The welfare of animals is an area of concern for the ethically minded, and is often a very emotive subject. This is especially so in the fields of animal experimentation and blood sports.
In 1998 the UK government announced it would no longer issue licences to test cosmetic products or ingredients on animals. In 2004, animal testing of finished cosmetic products, but not ingredients, was eliminated across the EU; then, in 2009, the law was extended to make it illegal to test cosmetic ingredients on animals as well. The final stages of the Cosmetics Directive were brought into effect on 11th March 2013, when the European Union introduced a complete ban on the sale of all new cosmetics that have been tested on animals.See the Animal Aid website for more information.
Read here about the Cruelty Free International campaign against animal testing for household products.

Look for the leaping bunny logo, which is a global standard and applies to all of the operations and sales of companies, not just those for the EU. This is the best way to be certain that any product you buy is truly cruelty-free.
The League against Cruel Sports peaceably campaigns to restrict the expression of people to participate in sports at the expense of animals. Also, the government has legislated in this area – see the Hunting Act 2004.

Four Paws is an animal welfare organisation with one goal: to help animals – abused due to economic, scientific or other reasons – to their rights.

For the ethical consumer animal welfare is choosing, where possible, options that minimise the effect of human activity upon animals. The obvious way to do this is to become vegetarian or vegan.


If you can’t imagine completely removing meat from your diet, try to choose organic meat, or to a lesser extent free range, which means the living space and conditions under which animals are reared is adequate to allow them to express themselves as naturally as possible. You could also try having meat free days each week.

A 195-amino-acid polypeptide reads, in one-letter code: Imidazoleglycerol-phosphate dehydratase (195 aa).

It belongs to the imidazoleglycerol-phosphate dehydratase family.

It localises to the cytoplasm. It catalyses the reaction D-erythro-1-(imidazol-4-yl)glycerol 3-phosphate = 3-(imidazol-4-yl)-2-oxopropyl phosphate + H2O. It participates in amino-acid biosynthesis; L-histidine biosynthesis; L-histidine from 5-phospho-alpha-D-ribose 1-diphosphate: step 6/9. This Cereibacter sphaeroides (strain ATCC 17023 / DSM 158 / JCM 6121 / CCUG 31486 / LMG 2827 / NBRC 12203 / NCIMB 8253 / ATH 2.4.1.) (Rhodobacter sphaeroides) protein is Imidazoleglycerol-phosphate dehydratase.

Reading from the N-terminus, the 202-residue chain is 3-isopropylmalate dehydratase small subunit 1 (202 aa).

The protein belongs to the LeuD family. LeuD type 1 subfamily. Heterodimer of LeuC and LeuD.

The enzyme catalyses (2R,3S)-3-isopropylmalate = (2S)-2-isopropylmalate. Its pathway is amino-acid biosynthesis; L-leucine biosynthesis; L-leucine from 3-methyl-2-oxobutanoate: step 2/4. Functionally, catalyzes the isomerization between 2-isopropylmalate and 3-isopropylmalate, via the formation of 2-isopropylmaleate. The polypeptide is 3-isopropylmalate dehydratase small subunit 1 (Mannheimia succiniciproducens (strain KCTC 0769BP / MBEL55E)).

Possibly the most well-known organisation supporting animal welfare is the Royal Society for the Protection of Animals (RSPCA). A charity founded in 1824, it is active across the whole range of animal protection, being involved in animal welfare and law enforcement as well as campaigning and education. It employs inspectors in prevention work, and veterinary experts in the care and treatment of farm livestock, wildlife, domestic pets and animals used in research.
RSPCA Freedom Food is sold in many stores in the UK and is produced on inspected farms to guarantee its standards are adhered to.


The red tractor is a voluntary food assurance scheme that commits farmers to higher standards of animal welfare and food safety than the law provides for. Over 78,000 UK farmers and growers are members of it.


However, some farm animals are still reared or caged in unnaturally confined spaces or under unnatural conditions. Compassion in World Farming is an organisation that seeks the worldwide abolition of factory farming as well as promoting good animal welfare standards.